It’s said that one of the most common complaints from cat owners is that their cat or cats have bad litter box compliance. Shelters report that one of the most common reasons an animal is surrendered to them is for this reason. When you read things like this and talk to people who are dealing with this issue, it makes one think that this problem runs rampant in the feline-as-pets world. Many folks come to me for a female kitten because of the fear that a male kitten will take up spraying and yet the story I’m about to tell you is about a female. Percentage wise I don’t know if one gender or the other is more likely to develop “issues.” Multiple cat households are more likely and, of course, intact cats of either gender. However if you think about the millions of cats who are living with their human companions around the world, the number of cats who do NOT have a problem is surprising considering the feline has changed very little from the wild state through evolution.
I’ve been watching my cats. I have 3 with litter box issues. Simba Kahn gets a free pass as the resident stud. He’s a great little guy and I feel sure he will stop this behavior when he’s neutered. Sequoia gets a provisional pass. I suspect that some of her out of litter box experiences (OLBEs) are due to anxiety and she gets confused. For example I noticed that a great number of her OLBEs are during a time of chaos with the other cats milling around. Often if I catch her in time and set her in the box, she’s more than glad to use it. The other day she was sniffing about and I dangled her “princess panties” at her and she raced for the box. Adorable!
But this case study is about Nugget who, as you know, is now on Prozac for this problem. I had a thought the other day as I watched Nugget go from one box to another, sniffing and rejecting each in turn, of what it might be like for her to deal with this anxiety. Have you ever had bathroom dreams? No, don’t tell me! But they go something like this. You hunt and hunt and hunt and at great length find one after another, but each is unsuitable for some reason. If you are lucky there is no one like the great, hulking Kalahari lurking behind every door. THAT’S what it must be like for Nugget.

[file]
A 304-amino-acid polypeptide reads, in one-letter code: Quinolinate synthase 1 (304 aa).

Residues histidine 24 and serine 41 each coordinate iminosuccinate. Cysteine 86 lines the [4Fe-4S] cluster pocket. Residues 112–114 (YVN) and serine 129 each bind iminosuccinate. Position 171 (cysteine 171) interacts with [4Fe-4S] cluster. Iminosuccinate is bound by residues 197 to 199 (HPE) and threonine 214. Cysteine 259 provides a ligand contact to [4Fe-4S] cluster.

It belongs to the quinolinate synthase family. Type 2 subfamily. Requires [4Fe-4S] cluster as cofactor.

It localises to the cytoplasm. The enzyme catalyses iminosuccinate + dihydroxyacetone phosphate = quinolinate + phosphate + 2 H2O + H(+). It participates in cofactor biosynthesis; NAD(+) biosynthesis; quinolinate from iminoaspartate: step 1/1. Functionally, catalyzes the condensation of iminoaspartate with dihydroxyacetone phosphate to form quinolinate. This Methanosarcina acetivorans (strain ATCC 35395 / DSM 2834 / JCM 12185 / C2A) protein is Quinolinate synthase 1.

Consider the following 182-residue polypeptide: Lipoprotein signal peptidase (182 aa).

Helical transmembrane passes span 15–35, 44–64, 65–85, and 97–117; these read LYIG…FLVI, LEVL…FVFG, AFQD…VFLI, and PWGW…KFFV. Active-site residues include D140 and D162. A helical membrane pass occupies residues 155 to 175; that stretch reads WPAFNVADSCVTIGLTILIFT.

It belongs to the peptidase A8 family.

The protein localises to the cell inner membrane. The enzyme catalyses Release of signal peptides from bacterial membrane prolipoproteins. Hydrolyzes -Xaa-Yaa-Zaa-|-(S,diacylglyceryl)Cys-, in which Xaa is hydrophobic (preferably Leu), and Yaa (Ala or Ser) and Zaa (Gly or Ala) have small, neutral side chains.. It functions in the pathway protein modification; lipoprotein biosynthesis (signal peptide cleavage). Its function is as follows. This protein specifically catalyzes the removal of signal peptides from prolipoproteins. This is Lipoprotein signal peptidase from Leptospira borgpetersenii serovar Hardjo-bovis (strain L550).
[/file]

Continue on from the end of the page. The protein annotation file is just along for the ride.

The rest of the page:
Now here’s the mystery: why all of that anxiety over peeing but not pooping? Most cats with OLBE’s poop in the box, but not pee. Is this some kind of primal thing? I can’t answer that, but it’s largely true.
This is how this morning went. Nugget was upstairs with the rest of the cats and she was *looking* — you know the signs if you’ve ever had this problem. She will often head for the shower. Now at this point in time with Nugget, THE SHOWER IS THE LEAST OF MY PROBLEMS, so I open the shower door for her (Kalahari had left it closed) and in she goes and sniffs around. Something is terribly wrong with the drain. I’m calm. I gently lift her up and put her in the bedroom litter box (for the third time). She leaps out like it’s full of hot coals and heads to other regions of the room, but I’m hot on her heels so she knows that’s not going to work either. Back to the shower – sniffing at the drain. It’s offensive. There’s something in there, she’s sure!! While she’s occupied with that I go get my emergency litter box out of the closet. Yes, I have one near by just for this reason. It’s a small one I can move around easily, and I set it over the horrible drain. She climbs into it in evident relief and uses it. Then she walks out and around the corner to the regular bedroom litter box to poo. This, by-the-way, is a good reason to have a minimum of 2 boxes even with one cat. I have at least 3 cats who will do this: pee in one box and immediately move to another box to poo.
As far as I’m concerned this shoots the whole litter box stratus aversion theories all to hell. I’ve tried a number of different kinds, including empty boxes. What we have here is a neurotic cat. Plain and simple. The Prozac has helped quite a bit, but it’s not 100%. And who knows why a cat gets neurotic? Why do YOU get neurotic? Who knows? I don’t? You do the best you can to get them started out well as kittens, you make sure that they have enough boxes. You experiment with location and litter, and you watch them and work with them as best you can. You might even win…. sometimes.